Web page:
The initial stages of concept development for Moveable Feast are difficult to pin down. As a project that grew largely out of intuition and feeling, I can only attest to its origins through scattered notes, manically highlighted pages and diary entries that are hard to read back, even for me. In lieu of hard facts, this project might be best understood as an ever-evolving culmination of seemingly disjointed life events, the Asian diasporic condition (particularly since the Coronavirus pandemic) and the practices we’ve exercised in a reclamation of this condition. It is both the symptom and the antidote to this particular crossroads of events. At this brainstorming stage, however, this was not apparent to me, and to insist on its developmental linearity as a project would be dishonest.
November to December 2021 was a period of finding meaning among the madness- compiling seemingly fragmented texts, feelings, and events in an attempt to establish a sense of cohesion. Whether this was Michelle Zauner’s memoir, Crying in H Mart, my scrappy compilations of text excerpts from the past few years, or the grief and resilience of Asian diasporic lived experience, there was a common thread of food discourse that ran throughout. That is, each text and experience, manifestly or otherwise, surveyed the deployment of food as a ‘bargaining chip’ in the contexts of disordered eating or cultural negotiation. This would only become apparent to me as I began consolidating my notes and emotions at the start of the London Project unit.
During the journalism unit from second year, I wrote an opinion piece on the Golden Globes' treatment of the film Minari in a climate of heightened anti-Asian violence. An excerpt:
I wrote this in May 2021, roughly a year ago. It was a time where the accumulative force of a threefold increase in anti-Asian violence, my physical and psychic estrangement from my family and disordered eating habits would overflow into everything I created. I could not grasp why the most innocuous of scenes- a grandma shopping at the Oriental market, a child being fed by mum- would elicit such visceral emotion in me. This period of personal hardship stripped me back to the bare essentials, the life force, the sustenance; I found that, even when the simplest of human tasks seemed unfeasible, my appetite never really waned. The body, it speaks- perhaps faster than the mind can keep up with. My body, in its ultimate state of abjection, nonetheless steered me toward the one thing in which I could locate respite, and later, resilience- food.
In the following weeks I returned to Michelle Zauner's memoir, Crying in H Mart. I wrote my second piece for the journalism unit, a review. The concluding paragraph read:
I like to think, with hindsight, that the process for my London Project commenced long before the unit itself did. Unbeknownst to me at the time of writing, I would prompt a personal project of reclamation that began with the very fundamentals of life. This particular excerpt from Crying in H Mart came to mind and stuck:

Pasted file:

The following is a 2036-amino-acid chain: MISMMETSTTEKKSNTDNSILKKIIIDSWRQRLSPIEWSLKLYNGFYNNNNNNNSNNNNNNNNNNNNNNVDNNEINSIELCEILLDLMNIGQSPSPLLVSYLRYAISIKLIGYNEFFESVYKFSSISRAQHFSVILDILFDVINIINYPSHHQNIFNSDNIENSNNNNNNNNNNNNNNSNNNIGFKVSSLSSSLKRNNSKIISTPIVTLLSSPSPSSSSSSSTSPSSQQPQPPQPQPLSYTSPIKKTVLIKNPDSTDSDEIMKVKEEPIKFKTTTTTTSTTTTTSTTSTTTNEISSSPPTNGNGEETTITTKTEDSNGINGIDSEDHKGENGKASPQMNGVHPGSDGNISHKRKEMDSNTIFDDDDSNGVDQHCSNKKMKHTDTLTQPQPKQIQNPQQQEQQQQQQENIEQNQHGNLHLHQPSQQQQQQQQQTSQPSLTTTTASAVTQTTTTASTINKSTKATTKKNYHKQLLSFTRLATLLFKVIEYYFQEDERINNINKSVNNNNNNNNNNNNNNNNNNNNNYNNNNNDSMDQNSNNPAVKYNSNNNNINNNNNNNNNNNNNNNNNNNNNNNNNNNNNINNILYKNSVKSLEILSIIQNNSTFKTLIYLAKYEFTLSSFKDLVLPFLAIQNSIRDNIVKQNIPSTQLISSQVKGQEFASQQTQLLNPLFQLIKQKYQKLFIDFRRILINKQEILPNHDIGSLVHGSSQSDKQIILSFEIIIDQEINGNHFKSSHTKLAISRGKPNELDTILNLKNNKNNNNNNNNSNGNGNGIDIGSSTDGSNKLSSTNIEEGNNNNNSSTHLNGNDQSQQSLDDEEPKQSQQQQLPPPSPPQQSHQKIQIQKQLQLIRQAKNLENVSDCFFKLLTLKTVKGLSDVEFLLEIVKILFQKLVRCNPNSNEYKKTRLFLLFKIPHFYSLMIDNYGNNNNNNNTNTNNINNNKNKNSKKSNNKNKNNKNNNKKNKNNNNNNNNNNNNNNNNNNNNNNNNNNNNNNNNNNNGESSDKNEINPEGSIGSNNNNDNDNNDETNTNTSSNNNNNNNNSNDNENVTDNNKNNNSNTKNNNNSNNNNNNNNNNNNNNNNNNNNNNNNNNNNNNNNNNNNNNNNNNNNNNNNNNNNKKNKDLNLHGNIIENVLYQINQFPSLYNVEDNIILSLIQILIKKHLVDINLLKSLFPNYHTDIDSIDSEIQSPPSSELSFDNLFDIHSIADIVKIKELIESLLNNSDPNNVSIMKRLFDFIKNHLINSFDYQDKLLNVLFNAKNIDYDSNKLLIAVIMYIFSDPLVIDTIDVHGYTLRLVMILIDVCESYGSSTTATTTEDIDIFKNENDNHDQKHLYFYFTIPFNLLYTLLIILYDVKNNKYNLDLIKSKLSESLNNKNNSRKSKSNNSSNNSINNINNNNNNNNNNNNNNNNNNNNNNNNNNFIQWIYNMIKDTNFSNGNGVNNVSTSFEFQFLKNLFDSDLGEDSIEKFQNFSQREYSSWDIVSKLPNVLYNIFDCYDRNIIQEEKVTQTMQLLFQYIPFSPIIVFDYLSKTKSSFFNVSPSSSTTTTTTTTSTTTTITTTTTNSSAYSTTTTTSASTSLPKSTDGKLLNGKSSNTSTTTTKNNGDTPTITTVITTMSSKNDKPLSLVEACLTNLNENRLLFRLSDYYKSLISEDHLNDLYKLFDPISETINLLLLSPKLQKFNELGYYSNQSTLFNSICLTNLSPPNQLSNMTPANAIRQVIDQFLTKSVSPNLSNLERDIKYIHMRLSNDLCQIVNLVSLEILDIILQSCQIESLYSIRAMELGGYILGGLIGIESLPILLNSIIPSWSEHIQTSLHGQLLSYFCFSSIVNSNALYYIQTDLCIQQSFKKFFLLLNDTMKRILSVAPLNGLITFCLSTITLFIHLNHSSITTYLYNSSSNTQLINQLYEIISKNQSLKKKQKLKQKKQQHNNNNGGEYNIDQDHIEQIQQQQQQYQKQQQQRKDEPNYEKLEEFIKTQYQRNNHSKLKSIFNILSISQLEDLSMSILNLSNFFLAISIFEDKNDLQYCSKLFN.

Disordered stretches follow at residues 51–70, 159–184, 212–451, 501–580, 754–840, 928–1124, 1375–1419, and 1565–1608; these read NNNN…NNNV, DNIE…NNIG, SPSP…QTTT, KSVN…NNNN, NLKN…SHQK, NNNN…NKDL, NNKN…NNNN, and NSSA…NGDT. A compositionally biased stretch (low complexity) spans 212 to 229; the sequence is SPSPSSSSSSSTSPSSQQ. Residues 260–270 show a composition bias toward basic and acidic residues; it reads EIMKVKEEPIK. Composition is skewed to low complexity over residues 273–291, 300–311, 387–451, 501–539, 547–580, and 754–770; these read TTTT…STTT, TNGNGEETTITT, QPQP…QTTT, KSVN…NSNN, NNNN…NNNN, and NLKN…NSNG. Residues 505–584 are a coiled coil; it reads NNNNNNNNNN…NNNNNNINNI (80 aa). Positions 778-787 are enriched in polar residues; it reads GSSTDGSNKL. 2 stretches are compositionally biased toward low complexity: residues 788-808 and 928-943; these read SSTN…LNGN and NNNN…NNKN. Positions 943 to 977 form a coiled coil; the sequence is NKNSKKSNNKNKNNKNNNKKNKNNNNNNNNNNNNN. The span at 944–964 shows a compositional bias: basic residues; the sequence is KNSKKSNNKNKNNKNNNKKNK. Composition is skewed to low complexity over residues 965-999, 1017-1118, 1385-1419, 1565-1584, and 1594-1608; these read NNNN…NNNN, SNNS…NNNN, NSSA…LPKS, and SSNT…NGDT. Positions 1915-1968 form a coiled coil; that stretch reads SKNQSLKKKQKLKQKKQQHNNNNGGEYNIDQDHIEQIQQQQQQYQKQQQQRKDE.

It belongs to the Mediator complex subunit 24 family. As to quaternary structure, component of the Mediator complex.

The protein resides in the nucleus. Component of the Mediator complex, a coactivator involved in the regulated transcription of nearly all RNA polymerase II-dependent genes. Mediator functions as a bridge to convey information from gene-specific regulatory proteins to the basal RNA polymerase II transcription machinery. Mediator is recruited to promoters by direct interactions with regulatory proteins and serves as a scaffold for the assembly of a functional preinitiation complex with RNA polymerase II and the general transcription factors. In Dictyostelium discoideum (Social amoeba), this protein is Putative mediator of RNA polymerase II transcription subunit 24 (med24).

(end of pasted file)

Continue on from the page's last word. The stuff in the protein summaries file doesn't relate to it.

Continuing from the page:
For me too, food bears a primal resonance that precedes the pull of culture. With poverty and low literacy rates in the preceding generations of my family, there are no richly documented histories or ancestral anecdotes that I could delve into. My access to my heritage, I realised, has long relied on that which cannot be spoken or read; it's through the food, its preparation, delivery and ingredients that I've sustained any kind of linkage to generations lost. I began thinking about the ways in which I could preserve these residual ways of loving, especially those expressed since I left home. During my research on archival methods, I stumbled across something I hadn't anticipated, an unusual mode of preservation. After the passing of his husband in 2020, curator Marvin Heiferman embarked on an ongoing project of communal grieving through photos shared via Instagram, what he describes as a "photographic shiva":
Sharing seemingly mundane tidbits of their life together, Heiferman makes visible the persistent ache of grief as well as the poignant moments of remembrance. It attests to the emotional grandeur of the little things that accrue into a life- a life that cannot be encapsulated in words. Inspired by Heiferman's project, I set about producing my own ever-growing archive- one of intangible acts of love, as conveyed in photos and messages. I began compiling the exchanges between myself and my family that revolved around food, nourishment and nostalgia- which was a lot of exchanges. At this stage, I clung onto the day-to-day minutiae of life as a mode of self-preservation, as the broader facts and statistics were not in my favour. Foraging Whatsapp for photos and text messages that offered this respite, I accumulated hundreds of exchanges, and found amongst this archival heap an undercurrent of love that I was only beginning to decipher. For as long as I can remember, I interpreted food as my mother's surrogate for love, or the lack thereof. Now, resuscitating a series of scattered memories, I'm beginning to see it as love in and of itself.